Do you have current users or testers?

The Ministry of Social Security
The Ministry of Social Integration and Economic Empowerment
The Ministry of Finance and Economic Development
The Ministry of Housing
The National Empowerment Foundation
The Central Informatics Systems Division
The State Informatics Limited
The National Computer Board
Government Online Centre
 
Other collaborators/indirect users:
Statistics Mauritius
World Bank
European Union (for which the use of SRM for all new social protection programmes is a key conditional indicator under the General Budget Support programme with the EU).
Ministry of Civil Service and Administrative Reforms
NGOs 

What Evidence do you have that your Innovation works?

The best evidence which supports the positive impact of the SRM initiative is the ISSA (International Social Security Association) Best Practice Award for Africa it won in 2014 on the grounds that “the SRM introduced a national dynamic database to better target poverty-reduction strategies to the most vulnerable segment of the population, to improve efficiency and to maximize coverage, adequacy and sustainability of the schemes.”  
 
The SRM has facilitated the adoption of a  one door policy whereby applicants are requested to call at the social security office only once for registration to be considered for any scheme associated with the Register, whether operated by the Ministry of Social Security or other stakeholders. This ensures that the applicant does not have to move to several offices to obtain support while at the same time enabling agencies to focus more on the implementation of the schemes rather than duplicating resources for registration and assessment. It helps to implement newly introduced schemes more rapidly and most of the time, the targeted families are already registered on the database and they can be quickly enrolled on a scheme.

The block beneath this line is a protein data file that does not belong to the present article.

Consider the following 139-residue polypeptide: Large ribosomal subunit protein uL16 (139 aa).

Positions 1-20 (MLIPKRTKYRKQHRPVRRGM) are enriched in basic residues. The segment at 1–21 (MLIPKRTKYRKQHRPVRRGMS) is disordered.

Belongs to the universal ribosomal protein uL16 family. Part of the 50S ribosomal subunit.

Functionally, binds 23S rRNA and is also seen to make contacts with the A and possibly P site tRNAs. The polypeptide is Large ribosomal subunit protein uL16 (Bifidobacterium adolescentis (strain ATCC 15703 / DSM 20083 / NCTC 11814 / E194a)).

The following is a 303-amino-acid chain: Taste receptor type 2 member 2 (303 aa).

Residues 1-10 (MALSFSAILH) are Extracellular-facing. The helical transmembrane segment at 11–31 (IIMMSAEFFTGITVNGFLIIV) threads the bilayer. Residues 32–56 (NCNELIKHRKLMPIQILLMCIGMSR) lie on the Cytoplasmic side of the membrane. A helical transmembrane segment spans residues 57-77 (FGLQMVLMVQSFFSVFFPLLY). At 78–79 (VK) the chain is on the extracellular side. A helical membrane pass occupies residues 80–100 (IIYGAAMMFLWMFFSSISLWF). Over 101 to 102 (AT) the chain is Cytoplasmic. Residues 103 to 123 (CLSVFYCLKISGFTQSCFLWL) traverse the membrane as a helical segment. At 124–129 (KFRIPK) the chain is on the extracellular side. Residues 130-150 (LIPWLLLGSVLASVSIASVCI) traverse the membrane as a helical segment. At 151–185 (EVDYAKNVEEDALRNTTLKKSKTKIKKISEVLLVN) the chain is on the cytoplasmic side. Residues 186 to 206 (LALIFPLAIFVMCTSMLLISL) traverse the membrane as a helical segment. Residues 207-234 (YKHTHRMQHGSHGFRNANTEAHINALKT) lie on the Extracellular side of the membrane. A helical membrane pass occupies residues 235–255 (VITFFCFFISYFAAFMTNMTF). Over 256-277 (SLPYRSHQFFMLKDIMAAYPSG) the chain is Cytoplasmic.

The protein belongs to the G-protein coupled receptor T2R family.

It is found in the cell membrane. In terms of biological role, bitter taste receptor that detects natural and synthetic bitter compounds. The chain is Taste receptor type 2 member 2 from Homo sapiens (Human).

With the Social Register, it is now possible to design schemes that can address specific issues.
For example, for the Child Allowance scheme introduced in 2013 ( a scheme which entitles poor families to an allowance per child attending education institutions conditional to a set attendance rate), it has been possible to:
• estimate the number of families that would be targeted;
• estimate the number of children that would be concerned;